PRINT December 2002

Music: Best of 2002

Clive Bell


1. Stereolab (Royal Festival Hall, London, Feb. 1) Live, the drums are much punchier and more humorous, and Laetitia Sadier’s trombone has the same chilled dignity as her singing.

2. Mark Ribot (Queen Elizabeth Hall, London, Feb. 3) Utterly solo on a cussed-looking old guitar. The antithesis of ambling through his licks, Ribot always chooses the difficult and highly personal route.

3. Akio Suzuki (SOAS, London, Feb. 27) Sea-sculpted stone flutes and long coils of wire. Suzuki walks a Shinto tightrope between the simple and the uncanny.

4. Cornelius (Royal Festival Hall, London, May 6) Audience and band sucked into a vortex of world-beating video on the big screen.

5. Jocelyn Pook (ICA, London, May 17) Playful, intimate storytelling and choreography from an all-female string quartet.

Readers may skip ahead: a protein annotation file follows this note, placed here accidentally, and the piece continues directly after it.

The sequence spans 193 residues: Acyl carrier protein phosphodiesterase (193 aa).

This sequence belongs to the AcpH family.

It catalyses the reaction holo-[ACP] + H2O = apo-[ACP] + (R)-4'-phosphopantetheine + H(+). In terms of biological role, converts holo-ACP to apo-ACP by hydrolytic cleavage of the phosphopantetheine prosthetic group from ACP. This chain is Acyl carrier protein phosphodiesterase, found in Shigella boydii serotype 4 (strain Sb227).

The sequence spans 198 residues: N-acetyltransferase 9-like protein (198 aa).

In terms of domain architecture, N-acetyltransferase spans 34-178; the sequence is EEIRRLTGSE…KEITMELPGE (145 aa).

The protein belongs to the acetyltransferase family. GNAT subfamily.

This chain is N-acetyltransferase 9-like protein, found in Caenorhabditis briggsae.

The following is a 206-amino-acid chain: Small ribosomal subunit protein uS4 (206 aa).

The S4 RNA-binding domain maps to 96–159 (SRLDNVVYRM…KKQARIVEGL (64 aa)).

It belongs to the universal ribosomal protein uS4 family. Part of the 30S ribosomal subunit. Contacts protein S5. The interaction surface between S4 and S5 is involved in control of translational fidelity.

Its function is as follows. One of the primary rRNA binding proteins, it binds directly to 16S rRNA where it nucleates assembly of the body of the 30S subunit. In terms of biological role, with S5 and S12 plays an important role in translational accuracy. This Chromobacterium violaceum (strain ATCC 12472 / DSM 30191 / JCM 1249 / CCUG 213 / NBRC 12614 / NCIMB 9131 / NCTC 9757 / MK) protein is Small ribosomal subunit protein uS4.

6. Eleni Kallimopoulou/Pocket (Blue Camel at Arcola Theatre, London, May 19) Exquisite Greek kemancha fiddle opposite Pocket’s joyous, tumbling guitar instrumentals.

7. London Musicians Collective Festival (Purcell Room, London, June 2) Excellent evening of largely acoustic improvisation. John Butcher, Xavier Charles, and Axel Dorner place astringent wind chords into silence. Sylvia Hallett and Anna Homler (saw, accordion, toys) give whimsy a good name.

8. Jordi Savall (St. John’s Smith Square, London, June 20) Viola da gamba maestro unleashes Baroque passion, twirling the gamba like a waxed mustache.

9. Mick Beck (12 Bar Club, London, Aug. 25) Is it possible to excite with nothing but a clanky bassoon? Beck improvises a resounding yes.

10. Michael Hurley (12 Bar Club, London, Sept. 19) Irresistible slow grooves on a red electric guitar; songs about weed, money, life—you know.

Clive Bell, a frequent contributor to The Wire magazine, is a musician and composer specializing in Far Eastern musics. Featured on recent albums by Jeff Beck and Bill Laswell, he is currently working on a 2003 performance with Theatre de Complicite.